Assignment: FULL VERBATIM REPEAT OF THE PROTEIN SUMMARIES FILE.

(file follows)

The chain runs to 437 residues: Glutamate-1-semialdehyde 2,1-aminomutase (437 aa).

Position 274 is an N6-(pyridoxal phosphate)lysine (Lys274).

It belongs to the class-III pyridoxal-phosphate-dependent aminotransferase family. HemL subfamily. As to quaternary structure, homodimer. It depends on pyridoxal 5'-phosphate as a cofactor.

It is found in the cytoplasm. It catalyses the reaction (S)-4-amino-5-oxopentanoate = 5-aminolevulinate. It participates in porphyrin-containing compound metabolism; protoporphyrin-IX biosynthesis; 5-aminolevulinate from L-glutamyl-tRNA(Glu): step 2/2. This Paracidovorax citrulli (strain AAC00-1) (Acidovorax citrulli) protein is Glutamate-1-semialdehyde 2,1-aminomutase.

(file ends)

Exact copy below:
The chain runs to 437 residues: Glutamate-1-semialdehyde 2,1-aminomutase (437 aa).

Position 274 is an N6-(pyridoxal phosphate)lysine (Lys274).

It belongs to the class-III pyridoxal-phosphate-dependent aminotransferase family. HemL subfamily. As to quaternary structure, homodimer. It depends on pyridoxal 5'-phosphate as a cofactor.

It is found in the cytoplasm. It catalyses the reaction (S)-4-amino-5-oxopentanoate = 5-aminolevulinate. It participates in porphyrin-containing compound metabolism; protoporphyrin-IX biosynthesis; 5-aminolevulinate from L-glutamyl-tRNA(Glu): step 2/2. This Paracidovorax citrulli (strain AAC00-1) (Acidovorax citrulli) protein is Glutamate-1-semialdehyde 2,1-aminomutase.